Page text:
When I lead the route, nearly everything went perfectly, I was exactly in the right mindset on the dangerous part. But on the top part, after the undercling rest and some good gear, there is the hardest section that is safe because of the extra height, but still very run out. It is around 10 continuously difficult moves, and I made a small mistake with a blind left foot, which slowed me a lot, and I got instantly more pumped than I would’ve liked to. I really just about stuck the last hard movement, with my ass really going backwards, but I managed to stay on the wall. I got really pumped at the very very end, where it is supposed to be finished, but I stayed composed and could finish the route.
It’s great to see that you’ve got back into the harder grades since having your second child; that’s obviously going to be a tremendous inspiration for lots of other women. You’ve recently climbed your second Font 8A boulder and with your vast climbing experience and endurance do you feel as though you’re climbing as well as ever?
I wouldn’t say that I am climbing as well as ever, but I think I’m just about back to my best former level, which with all things considered is pretty motivating. I have been training with Maddy Cope from Lattice and she’s been really helpful to add new ingredients to my training that I didn’t have before, and also helping me avoid big injuries, like that happened after my first pregnancy when I trained myself. I also just wanted to say that obviously because I’m a pro climber, climbing is my job and it’s way easier for me to find the time to train than for people who have an everyday job. Obviously, I’m thinking of young mothers there. It is still a constant struggle for James and I to create enough time, and still be good parents. So these three days on a sea cliff (almost impossible with small children) we were really lucky because James’ parents took care of Arthur (4) and Zoellie (2). Most of the time we try to find crags that fit our children, and that is the first and most important ingredient in our choices.
Obviously, it’s not easy juggling a young family and super hard climbing but do you feel you can and want to push on and climb even harder now?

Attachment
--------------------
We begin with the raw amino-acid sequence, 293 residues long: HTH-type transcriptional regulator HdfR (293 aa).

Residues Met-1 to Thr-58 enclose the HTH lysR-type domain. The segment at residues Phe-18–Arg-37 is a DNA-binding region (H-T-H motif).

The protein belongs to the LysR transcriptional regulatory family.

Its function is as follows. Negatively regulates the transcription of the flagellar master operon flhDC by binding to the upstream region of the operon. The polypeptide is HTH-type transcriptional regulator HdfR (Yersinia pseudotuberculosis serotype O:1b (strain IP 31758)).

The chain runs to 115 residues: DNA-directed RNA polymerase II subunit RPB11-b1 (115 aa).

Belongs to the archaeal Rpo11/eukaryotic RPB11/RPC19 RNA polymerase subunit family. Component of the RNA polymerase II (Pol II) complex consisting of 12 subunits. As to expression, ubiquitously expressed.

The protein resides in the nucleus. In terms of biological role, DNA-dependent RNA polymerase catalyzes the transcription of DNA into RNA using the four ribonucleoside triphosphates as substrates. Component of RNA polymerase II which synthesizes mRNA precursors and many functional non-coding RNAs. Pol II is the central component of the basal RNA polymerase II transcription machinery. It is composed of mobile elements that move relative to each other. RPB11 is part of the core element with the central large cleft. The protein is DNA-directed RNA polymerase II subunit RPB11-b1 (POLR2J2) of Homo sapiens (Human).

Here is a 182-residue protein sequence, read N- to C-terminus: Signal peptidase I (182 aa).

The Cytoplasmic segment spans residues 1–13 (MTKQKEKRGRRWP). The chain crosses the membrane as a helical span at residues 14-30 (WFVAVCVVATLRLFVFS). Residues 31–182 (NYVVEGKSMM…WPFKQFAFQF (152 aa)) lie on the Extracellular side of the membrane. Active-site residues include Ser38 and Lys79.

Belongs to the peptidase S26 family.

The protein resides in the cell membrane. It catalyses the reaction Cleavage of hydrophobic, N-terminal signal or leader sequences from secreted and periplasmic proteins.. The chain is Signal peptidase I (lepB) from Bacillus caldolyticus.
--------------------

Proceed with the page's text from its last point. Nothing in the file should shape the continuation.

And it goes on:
I actually had a lot of this internal conversation, when I was deciding to commit to Olwen or not. In the end, I decided to go for it, but I really wanted it to be for the right reasons. Not because that would be my second E9 ever, not because of my sponsors, not because of pressure or self-promotion. I realized I wanted to do Olwen which is a relatively dangerous route, because I really like what this type of route is about… I like to control my emotions in a relatively hard and dangerous section. Staying composed when you know that you can’t make a mistake and lose it. I like to be in control of that, I want to be this person.
Now, my project since a year is Le Voyage in Annot. I’ve had my eyes set on that for a while now and I feel like I will definitely give everything I have to do it.
You’ve often mixed up hard trad and hard sport in the past so that opens up a vast array of opportunities. Is it correct to assume you still have that mindset and have you got any ideas about what you’re keen to try for the rest of the year?
As I told you, Le Voyage is all over my mind. I do function just like I used to, but one big difference is that I am more gentle with myself. I don’t give myself a time deadline. It will take the time that it will take. And maybe I won’t even do it. And that’s OK. I don’t think that makes me a better athlete but I really think this is necessary for me to be a good mum.